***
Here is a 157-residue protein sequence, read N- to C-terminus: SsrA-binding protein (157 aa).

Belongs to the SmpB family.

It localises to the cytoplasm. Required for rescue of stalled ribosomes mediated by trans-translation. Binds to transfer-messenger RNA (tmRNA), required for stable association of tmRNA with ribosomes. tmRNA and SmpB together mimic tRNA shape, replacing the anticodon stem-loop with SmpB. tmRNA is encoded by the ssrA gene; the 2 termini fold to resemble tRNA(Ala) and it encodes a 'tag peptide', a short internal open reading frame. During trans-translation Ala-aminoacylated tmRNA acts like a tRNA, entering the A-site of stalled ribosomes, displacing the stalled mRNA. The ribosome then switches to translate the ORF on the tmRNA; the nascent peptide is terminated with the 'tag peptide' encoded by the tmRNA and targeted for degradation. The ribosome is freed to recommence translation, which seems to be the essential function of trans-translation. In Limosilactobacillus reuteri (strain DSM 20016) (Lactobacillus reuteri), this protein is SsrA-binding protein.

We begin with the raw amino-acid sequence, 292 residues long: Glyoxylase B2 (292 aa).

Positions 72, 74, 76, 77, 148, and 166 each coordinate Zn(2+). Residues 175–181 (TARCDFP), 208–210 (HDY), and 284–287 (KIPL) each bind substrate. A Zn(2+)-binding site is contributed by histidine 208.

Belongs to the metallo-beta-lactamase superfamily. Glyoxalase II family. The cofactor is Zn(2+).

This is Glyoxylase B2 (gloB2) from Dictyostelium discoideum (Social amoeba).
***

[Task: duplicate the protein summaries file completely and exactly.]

Here is a 157-residue protein sequence, read N- to C-terminus: SsrA-binding protein (157 aa).

Belongs to the SmpB family.

It localises to the cytoplasm. Required for rescue of stalled ribosomes mediated by trans-translation. Binds to transfer-messenger RNA (tmRNA), required for stable association of tmRNA with ribosomes. tmRNA and SmpB together mimic tRNA shape, replacing the anticodon stem-loop with SmpB. tmRNA is encoded by the ssrA gene; the 2 termini fold to resemble tRNA(Ala) and it encodes a 'tag peptide', a short internal open reading frame. During trans-translation Ala-aminoacylated tmRNA acts like a tRNA, entering the A-site of stalled ribosomes, displacing the stalled mRNA. The ribosome then switches to translate the ORF on the tmRNA; the nascent peptide is terminated with the 'tag peptide' encoded by the tmRNA and targeted for degradation. The ribosome is freed to recommence translation, which seems to be the essential function of trans-translation. In Limosilactobacillus reuteri (strain DSM 20016) (Lactobacillus reuteri), this protein is SsrA-binding protein.

We begin with the raw amino-acid sequence, 292 residues long: Glyoxylase B2 (292 aa).

Positions 72, 74, 76, 77, 148, and 166 each coordinate Zn(2+). Residues 175–181 (TARCDFP), 208–210 (HDY), and 284–287 (KIPL) each bind substrate. A Zn(2+)-binding site is contributed by histidine 208.

Belongs to the metallo-beta-lactamase superfamily. Glyoxalase II family. The cofactor is Zn(2+).

This is Glyoxylase B2 (gloB2) from Dictyostelium discoideum (Social amoeba).